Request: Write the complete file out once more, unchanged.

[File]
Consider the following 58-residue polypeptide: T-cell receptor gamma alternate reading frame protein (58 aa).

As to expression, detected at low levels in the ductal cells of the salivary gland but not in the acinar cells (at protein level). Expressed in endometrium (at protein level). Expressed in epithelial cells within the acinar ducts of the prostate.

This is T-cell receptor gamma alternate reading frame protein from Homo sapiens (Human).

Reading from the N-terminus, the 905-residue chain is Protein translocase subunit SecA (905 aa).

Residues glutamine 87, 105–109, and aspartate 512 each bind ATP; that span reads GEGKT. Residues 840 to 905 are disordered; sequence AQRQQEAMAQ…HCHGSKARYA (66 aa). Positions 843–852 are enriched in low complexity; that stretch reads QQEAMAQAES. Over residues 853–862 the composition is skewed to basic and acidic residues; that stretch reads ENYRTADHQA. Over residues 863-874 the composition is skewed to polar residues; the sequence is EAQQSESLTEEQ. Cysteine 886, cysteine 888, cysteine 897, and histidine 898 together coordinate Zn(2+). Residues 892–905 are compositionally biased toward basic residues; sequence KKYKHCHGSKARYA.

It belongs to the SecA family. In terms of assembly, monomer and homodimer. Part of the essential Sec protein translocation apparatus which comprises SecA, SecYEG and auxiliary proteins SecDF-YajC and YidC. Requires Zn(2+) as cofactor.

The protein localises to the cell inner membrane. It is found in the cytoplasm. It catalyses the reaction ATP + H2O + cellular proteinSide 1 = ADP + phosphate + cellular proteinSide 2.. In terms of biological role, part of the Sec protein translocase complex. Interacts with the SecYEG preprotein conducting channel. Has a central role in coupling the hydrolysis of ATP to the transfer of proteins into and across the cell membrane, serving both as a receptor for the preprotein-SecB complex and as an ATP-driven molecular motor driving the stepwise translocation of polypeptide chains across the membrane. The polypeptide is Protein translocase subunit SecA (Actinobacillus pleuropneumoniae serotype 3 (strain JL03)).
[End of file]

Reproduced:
Consider the following 58-residue polypeptide: T-cell receptor gamma alternate reading frame protein (58 aa).

As to expression, detected at low levels in the ductal cells of the salivary gland but not in the acinar cells (at protein level). Expressed in endometrium (at protein level). Expressed in epithelial cells within the acinar ducts of the prostate.

This is T-cell receptor gamma alternate reading frame protein from Homo sapiens (Human).

Reading from the N-terminus, the 905-residue chain is Protein translocase subunit SecA (905 aa).

Residues glutamine 87, 105–109, and aspartate 512 each bind ATP; that span reads GEGKT. Residues 840 to 905 are disordered; sequence AQRQQEAMAQ…HCHGSKARYA (66 aa). Positions 843–852 are enriched in low complexity; that stretch reads QQEAMAQAES. Over residues 853–862 the composition is skewed to basic and acidic residues; that stretch reads ENYRTADHQA. Over residues 863-874 the composition is skewed to polar residues; the sequence is EAQQSESLTEEQ. Cysteine 886, cysteine 888, cysteine 897, and histidine 898 together coordinate Zn(2+). Residues 892–905 are compositionally biased toward basic residues; sequence KKYKHCHGSKARYA.

It belongs to the SecA family. In terms of assembly, monomer and homodimer. Part of the essential Sec protein translocation apparatus which comprises SecA, SecYEG and auxiliary proteins SecDF-YajC and YidC. Requires Zn(2+) as cofactor.

The protein localises to the cell inner membrane. It is found in the cytoplasm. It catalyses the reaction ATP + H2O + cellular proteinSide 1 = ADP + phosphate + cellular proteinSide 2.. In terms of biological role, part of the Sec protein translocase complex. Interacts with the SecYEG preprotein conducting channel. Has a central role in coupling the hydrolysis of ATP to the transfer of proteins into and across the cell membrane, serving both as a receptor for the preprotein-SecB complex and as an ATP-driven molecular motor driving the stepwise translocation of polypeptide chains across the membrane. The polypeptide is Protein translocase subunit SecA (Actinobacillus pleuropneumoniae serotype 3 (strain JL03)).